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08-14-2005 09:27 PM #1
EMF Danger: Urban Legend, or Real Risk?
Some time back, I looked into available research on electromagnetic fields in hybrid cars. Afterward, I wrote up a synopsis of what little reliable information I'd been able to find (with the help of a university librarian) on the subject.
I was surprised, myself, at the utter lack of definitive answers. But the overwhelming gist of the studies available was that low levels of EMF have never been proven—either in epidemiological or laboratory studies—to cause harm to humans (or any other mammals). Yet there are still products claiming to protect against EMF being offered for sale. I poked some fun at them, hoping perhaps to prevent misinformed or gullible people from wasting their money on what amounts to snake oil.
But that didn't go over so well with some.
Reader cbd wrote in:
"Regarding Maria McLean's somewhat snarky response to a reader's concern about EMFs from hybrid use: I own a hybrid, have had it for almost 2 years now. I have also been concerned about EMFs for several years, as to the fact that I felt that I have always been sensitive to higher energy situations. I own a gaussmeter and it is true that readings are much higher in the car (specifically near the floor boards and center panel); readings are up around the 20-30 mG range, which is 10 times the level that is considered safe by the UCS."
Another reader, James, complained that "The EMF section of this site is very vague and does not directly respond to the issue of EMF in the vehicles but rather goes at great lengths to describe the EMFs that are present in everyday life. The latter part of the section even goes so far as to take a crack at persons concerned with such EMF's by recommending that they join the Amish Community….The situation with a hybrid vehicle is purely unique to that of the Magnetic fields one may be subject to in an apartment building. In the case of the hybrid vehicle, the passenger is literally inches away from the current-carrying conductors at prolonged periods of time. Using a Tesla-meter to measure the magnetic field is a very good step in determining the EMF. However I am very interested in seeing calcualations based on the many currents in the vehicle. Therefore, through some actual effort, it is possible to calculate the EMF's in this vehicle. I wont go so far as to suggest you should do your own research and calcution and find the truth. However, the author seems to speak on a subject of which he/she has limited knowledge and tries to convince the public that because "no one knows for sure," hybrids are safe! ... Please reconsider and treat such concerns with more respect!"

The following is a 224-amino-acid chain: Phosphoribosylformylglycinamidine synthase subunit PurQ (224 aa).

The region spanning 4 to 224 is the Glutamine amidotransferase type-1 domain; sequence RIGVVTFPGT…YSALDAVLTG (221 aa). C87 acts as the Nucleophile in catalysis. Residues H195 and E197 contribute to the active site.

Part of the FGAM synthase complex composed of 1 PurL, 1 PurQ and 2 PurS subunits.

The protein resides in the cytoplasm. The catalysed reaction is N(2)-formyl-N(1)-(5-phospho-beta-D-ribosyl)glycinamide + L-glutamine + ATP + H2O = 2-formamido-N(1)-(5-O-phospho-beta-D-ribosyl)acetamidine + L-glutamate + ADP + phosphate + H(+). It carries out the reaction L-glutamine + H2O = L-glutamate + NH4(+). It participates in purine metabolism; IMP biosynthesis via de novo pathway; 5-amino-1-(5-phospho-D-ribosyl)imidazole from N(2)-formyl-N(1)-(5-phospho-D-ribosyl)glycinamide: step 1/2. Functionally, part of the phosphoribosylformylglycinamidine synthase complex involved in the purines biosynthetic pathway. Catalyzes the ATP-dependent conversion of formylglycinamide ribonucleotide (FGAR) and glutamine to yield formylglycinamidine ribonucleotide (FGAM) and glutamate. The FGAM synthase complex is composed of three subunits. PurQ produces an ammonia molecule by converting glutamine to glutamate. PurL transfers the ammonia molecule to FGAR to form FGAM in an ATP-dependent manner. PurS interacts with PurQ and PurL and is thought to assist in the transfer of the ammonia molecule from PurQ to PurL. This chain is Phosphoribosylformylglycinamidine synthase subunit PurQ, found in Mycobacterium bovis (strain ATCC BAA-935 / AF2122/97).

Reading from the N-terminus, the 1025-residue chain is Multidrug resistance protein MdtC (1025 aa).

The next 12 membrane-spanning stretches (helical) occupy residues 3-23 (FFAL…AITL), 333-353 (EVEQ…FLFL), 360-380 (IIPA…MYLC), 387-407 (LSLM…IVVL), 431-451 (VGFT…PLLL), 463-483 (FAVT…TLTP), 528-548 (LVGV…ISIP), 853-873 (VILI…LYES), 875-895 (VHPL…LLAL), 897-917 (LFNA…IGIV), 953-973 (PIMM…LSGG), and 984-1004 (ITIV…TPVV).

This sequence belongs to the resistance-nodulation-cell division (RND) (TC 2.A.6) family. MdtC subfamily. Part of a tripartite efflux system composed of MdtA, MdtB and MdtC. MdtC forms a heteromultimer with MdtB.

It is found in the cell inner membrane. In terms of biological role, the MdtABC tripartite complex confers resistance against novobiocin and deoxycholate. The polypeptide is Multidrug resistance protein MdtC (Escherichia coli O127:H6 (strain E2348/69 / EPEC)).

On August 1, Ralf Trulli posted the following in another discussion:
"Hybrid vehicles are apparentley being tested to see if the magnetic fields being created from the large battery pack and electric motor could be hazardous. Magnetic fields of the nature can cause tumors especially with prolonged exposure."
So I'd like to open up a space for debate here. If you know of any peer-reviewed scientific proof of EMF harm, please come forward! Also, if you know of any studies at all done on vehicular EMF (besides the Vi Bilagare Volvo scare), particularly on hybrids, I'd love to hear about them.